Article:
Data can be a great storytelling tool, as Google’s Aaron Koblin explains in his 2011 TED Talk. However, it’s the interface, and how we get to comprehend and massage the data that determines how useful it can be.
19th century culture was defined by the novel, 20th century culture by cinema, 21st century culture will be defined by the interface.
Is the beloved paper dictionary doomed to extinction? In this infectiously exuberant talk, leading lexicographer Erin McKean, CEO and co-founder of Wordnik, looks at the many ways today’s print dictionary is poised for transformation.
[TED Talks] Most of us will do anything to avoid being wrong. But what if we’re wrong about that? “Wrongologist” Kathryn Schulz makes a compelling case for not just admitting but embracing our fallibility.
John Hunter puts all the problems of the world on a 4’x5’ plywood board — and lets his 4th-graders solve them. At TED2011, he explains how his World Peace Game engages schoolkids, and why the complex lessons it teaches — spontaneous, and always surprising — go further than classroom lectures can.
Mike Rowe, the host of “Dirty Jobs,” tells some compelling (and horrifying) real-life job stories. Listen for his insights and observations about the nature of hard work, and how it’s been unjustifiably degraded in society today.
Susan Blackmore studies memes: ideas that replicate themselves from brain to brain like a virus. She makes a bold new argument: Humanity has spawned a new kind of meme, the teme, which spreads itself via technology — and invents ways to keep itself alive.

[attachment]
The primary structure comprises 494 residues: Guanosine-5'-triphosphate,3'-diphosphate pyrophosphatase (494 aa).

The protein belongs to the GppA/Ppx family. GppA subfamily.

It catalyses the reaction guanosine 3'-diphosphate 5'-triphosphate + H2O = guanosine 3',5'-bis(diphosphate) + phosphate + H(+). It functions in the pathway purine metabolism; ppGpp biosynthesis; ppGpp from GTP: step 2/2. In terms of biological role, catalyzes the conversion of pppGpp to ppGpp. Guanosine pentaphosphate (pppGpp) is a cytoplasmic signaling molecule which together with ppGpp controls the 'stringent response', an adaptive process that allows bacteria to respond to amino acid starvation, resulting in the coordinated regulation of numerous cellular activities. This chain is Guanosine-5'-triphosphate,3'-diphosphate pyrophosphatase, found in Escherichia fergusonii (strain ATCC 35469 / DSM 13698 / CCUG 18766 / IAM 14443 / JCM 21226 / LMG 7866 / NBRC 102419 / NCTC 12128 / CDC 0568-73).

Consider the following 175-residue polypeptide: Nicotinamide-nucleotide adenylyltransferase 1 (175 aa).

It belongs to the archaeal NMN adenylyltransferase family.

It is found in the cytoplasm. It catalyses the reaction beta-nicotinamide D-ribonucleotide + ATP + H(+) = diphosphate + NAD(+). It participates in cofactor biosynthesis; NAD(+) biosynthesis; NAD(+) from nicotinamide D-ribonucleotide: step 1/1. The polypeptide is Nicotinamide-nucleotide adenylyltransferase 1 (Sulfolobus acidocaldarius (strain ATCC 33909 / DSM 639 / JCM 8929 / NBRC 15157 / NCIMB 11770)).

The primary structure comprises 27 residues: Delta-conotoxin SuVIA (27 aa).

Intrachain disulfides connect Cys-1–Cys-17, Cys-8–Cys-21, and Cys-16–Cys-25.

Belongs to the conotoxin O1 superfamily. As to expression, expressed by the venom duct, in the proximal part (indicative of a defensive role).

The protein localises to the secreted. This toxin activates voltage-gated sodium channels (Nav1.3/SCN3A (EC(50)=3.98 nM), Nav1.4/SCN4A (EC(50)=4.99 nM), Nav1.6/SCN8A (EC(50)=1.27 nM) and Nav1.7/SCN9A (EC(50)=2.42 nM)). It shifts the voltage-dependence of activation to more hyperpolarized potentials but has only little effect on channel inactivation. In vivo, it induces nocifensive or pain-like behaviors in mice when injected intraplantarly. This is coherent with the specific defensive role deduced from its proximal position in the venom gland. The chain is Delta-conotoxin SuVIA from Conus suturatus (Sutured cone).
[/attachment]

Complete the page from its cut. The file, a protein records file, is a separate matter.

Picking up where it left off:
Aphorism enthusiast and author James Geary waxes on a fascinating fixture of human language: the metaphor. Friend of scribes from Aristotle to Elvis, metaphor can subtly influence the decisions we make, Geary says.
The news that Chinese artist Ai Weiwei has been detained by authorities has prompted significant concern here at TED HQ. We had shown a film of him at last month’s conference, an unexpected and courageous statement about his treatment by the government, social change, the power of the web, and his hope for the future of China. The film, which was shown as Ai Weiwei himself watched live over the web in the middle of the night, prompted a huge standing ovation from the TED audience.
TED is a nonpartisan, nonpolitical organization, and we understand the Chinese authorities’ concern at anything which might provoke social unrest. But for anyone who believes in the power of ideas, of human imagination, it is heartbreaking to see one of the world’s great artists shackled in this way. We will be tracking developments carefully.